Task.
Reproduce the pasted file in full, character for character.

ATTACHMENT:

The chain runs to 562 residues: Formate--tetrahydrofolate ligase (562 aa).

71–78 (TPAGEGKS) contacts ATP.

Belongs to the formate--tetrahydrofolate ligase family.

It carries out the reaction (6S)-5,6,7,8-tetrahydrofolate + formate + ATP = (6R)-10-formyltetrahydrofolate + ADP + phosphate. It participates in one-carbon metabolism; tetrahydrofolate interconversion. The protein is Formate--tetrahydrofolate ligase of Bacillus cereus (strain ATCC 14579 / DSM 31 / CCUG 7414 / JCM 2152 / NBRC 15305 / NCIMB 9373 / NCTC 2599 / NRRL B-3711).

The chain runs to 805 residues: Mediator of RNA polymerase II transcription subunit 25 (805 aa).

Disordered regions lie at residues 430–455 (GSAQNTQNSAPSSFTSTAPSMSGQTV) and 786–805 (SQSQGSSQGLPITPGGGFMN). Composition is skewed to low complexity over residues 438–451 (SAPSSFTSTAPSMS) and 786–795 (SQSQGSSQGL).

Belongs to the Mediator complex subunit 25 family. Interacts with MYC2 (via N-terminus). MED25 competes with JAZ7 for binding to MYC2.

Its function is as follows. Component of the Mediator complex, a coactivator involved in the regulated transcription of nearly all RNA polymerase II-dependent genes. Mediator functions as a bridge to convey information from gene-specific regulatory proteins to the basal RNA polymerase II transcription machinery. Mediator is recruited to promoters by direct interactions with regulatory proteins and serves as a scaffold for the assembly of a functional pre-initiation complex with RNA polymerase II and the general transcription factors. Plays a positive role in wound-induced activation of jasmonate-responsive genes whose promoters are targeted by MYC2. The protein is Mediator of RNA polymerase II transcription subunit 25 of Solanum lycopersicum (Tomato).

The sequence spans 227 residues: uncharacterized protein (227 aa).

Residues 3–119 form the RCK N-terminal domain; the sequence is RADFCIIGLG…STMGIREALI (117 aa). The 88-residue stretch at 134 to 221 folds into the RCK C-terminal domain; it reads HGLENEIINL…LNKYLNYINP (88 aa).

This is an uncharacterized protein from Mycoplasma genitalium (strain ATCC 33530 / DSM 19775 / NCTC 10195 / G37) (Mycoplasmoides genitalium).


The chain runs to 562 residues: Formate--tetrahydrofolate ligase (562 aa).

71–78 (TPAGEGKS) contacts ATP.

Belongs to the formate--tetrahydrofolate ligase family.

It carries out the reaction (6S)-5,6,7,8-tetrahydrofolate + formate + ATP = (6R)-10-formyltetrahydrofolate + ADP + phosphate. It participates in one-carbon metabolism; tetrahydrofolate interconversion. The protein is Formate--tetrahydrofolate ligase of Bacillus cereus (strain ATCC 14579 / DSM 31 / CCUG 7414 / JCM 2152 / NBRC 15305 / NCIMB 9373 / NCTC 2599 / NRRL B-3711).

The chain runs to 805 residues: Mediator of RNA polymerase II transcription subunit 25 (805 aa).

Disordered regions lie at residues 430–455 (GSAQNTQNSAPSSFTSTAPSMSGQTV) and 786–805 (SQSQGSSQGLPITPGGGFMN). Composition is skewed to low complexity over residues 438–451 (SAPSSFTSTAPSMS) and 786–795 (SQSQGSSQGL).

Belongs to the Mediator complex subunit 25 family. Interacts with MYC2 (via N-terminus). MED25 competes with JAZ7 for binding to MYC2.

Its function is as follows. Component of the Mediator complex, a coactivator involved in the regulated transcription of nearly all RNA polymerase II-dependent genes. Mediator functions as a bridge to convey information from gene-specific regulatory proteins to the basal RNA polymerase II transcription machinery. Mediator is recruited to promoters by direct interactions with regulatory proteins and serves as a scaffold for the assembly of a functional pre-initiation complex with RNA polymerase II and the general transcription factors. Plays a positive role in wound-induced activation of jasmonate-responsive genes whose promoters are targeted by MYC2. The protein is Mediator of RNA polymerase II transcription subunit 25 of Solanum lycopersicum (Tomato).

The sequence spans 227 residues: uncharacterized protein (227 aa).

Residues 3–119 form the RCK N-terminal domain; the sequence is RADFCIIGLG…STMGIREALI (117 aa). The 88-residue stretch at 134 to 221 folds into the RCK C-terminal domain; it reads HGLENEIINL…LNKYLNYINP (88 aa).

This is an uncharacterized protein from Mycoplasma genitalium (strain ATCC 33530 / DSM 19775 / NCTC 10195 / G37) (Mycoplasmoides genitalium).